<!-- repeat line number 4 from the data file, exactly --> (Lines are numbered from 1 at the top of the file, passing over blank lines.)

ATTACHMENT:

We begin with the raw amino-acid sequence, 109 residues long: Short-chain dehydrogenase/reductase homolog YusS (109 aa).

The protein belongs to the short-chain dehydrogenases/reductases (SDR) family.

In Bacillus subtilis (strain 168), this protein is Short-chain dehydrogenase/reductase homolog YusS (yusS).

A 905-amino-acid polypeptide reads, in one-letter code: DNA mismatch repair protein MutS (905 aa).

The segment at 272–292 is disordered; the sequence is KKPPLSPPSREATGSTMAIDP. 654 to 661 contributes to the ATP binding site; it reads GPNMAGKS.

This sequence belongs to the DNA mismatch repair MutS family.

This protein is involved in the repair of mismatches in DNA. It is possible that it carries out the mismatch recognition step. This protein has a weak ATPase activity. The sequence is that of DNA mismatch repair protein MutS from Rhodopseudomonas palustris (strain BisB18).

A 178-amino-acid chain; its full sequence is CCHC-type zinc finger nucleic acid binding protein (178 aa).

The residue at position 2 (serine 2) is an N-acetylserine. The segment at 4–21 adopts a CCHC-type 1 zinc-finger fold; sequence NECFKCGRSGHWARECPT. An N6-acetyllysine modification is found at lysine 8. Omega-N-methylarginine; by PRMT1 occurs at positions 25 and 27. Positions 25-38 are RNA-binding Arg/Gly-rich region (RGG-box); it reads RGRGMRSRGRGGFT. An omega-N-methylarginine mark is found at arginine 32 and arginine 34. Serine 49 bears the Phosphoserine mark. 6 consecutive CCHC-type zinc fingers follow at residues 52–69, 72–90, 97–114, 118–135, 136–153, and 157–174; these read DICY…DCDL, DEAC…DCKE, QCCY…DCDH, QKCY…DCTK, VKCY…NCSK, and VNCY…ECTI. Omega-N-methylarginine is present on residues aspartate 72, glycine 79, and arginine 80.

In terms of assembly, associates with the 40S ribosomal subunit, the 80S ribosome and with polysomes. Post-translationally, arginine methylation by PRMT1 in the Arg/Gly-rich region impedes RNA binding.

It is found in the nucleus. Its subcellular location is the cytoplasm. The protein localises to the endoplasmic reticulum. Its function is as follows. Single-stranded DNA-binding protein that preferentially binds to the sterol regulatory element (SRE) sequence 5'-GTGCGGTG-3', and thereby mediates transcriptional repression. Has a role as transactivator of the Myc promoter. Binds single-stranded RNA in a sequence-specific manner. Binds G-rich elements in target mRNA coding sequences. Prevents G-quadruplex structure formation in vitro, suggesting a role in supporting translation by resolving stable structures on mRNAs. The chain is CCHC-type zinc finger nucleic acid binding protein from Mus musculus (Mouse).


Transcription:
A 905-amino-acid polypeptide reads, in one-letter code: DNA mismatch repair protein MutS (905 aa).